The Opera Studio is set up as a stable, giving seven or eight young talents the chance to develop at their own pace in a professional but protected environment. They all share the same ambition: to find their way and investigate the world of opera. Working with such a small group, enables us to support them all individually in their musical and artistic paths. In the Studio, singers can develop by trial and error. This possibility is lacking in the current industry – because it is so costly, the process of making an opera is kept short. But young singers need time to find themselves as artists. What are their strengths and weaknesses?

What is special about our Studio is that we function very much in the heart of the company. It is not a studio that is running itself in the sidelines. We are established inside the house. We work with the music staff of the house, take part in the main productions and eat in the same canteen. This way, the singers can truly be a part of the big machine.

What criteria do you have when selecting singers for the Opera Studio?

The easiest thing to do would be to go to all the major competitions, and just pluck competition winners. That is not challenging enough. I am trying to find a more human and honest approach. First and foremost, I want to be engaged and excited by the sound of the human voice. Normally, I spend the first thirty seconds of an audition with my eyes closed in order to experience if a voice touches me. Does it make my heart beat a little faster? Does it make me sit up, because it is something new and unique? And then of course I look at the individual. Those artists who come on stage and are able to transcend the nerves, show their humanity, and have something authentic to say – this is what interests me.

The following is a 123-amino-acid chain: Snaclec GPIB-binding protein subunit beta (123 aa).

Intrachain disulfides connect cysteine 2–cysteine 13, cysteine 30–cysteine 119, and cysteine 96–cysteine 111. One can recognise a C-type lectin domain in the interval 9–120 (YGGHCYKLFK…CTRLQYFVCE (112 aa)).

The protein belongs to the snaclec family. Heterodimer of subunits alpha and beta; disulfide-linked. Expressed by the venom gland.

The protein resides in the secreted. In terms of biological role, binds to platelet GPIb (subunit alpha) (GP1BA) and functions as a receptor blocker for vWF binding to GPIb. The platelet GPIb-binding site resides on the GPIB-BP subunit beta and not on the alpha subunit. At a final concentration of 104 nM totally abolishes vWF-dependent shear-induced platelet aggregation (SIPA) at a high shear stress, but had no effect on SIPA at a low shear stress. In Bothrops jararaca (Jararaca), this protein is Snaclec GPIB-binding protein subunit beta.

We have a bass singer from South Korea in the group this season. I initially heard him in 2017 and thought he had a phenomenal voice. I offered him a place in our first Studio launch year. Unfortunately he was called to military service. He served for two full years and the opera scene assumed that would be the end of his career – you are forgotten as quickly as you’re discovered in our industry. About eight months ago he and I came into contact again. Somehow, he had managed to keep his voice in shape during his service. I wanted to give him another opportunity that he had missed two years ago. We need this human approach in the opera world.

From a didactics perspective, what are you trying to bring out in the young talents?

First of all, I never make any assumptions about a singer. The beauty of my position is that I am constantly surprised by the artists. I trust them, and help enable them to go as far as they can individually. I cannot transform them into anything they are not meant to be, which would be a ridiculous concept. I help them discover the best version of themselves as artists, try and inspire them, encourage their imagination and curiosity. My job is also to be clear and disciplinarian. I have to teach the singers to behave professionally in a large company like the Dutch National Opera. They must never forget that they are ultimately just a small piece of this bigger puzzle.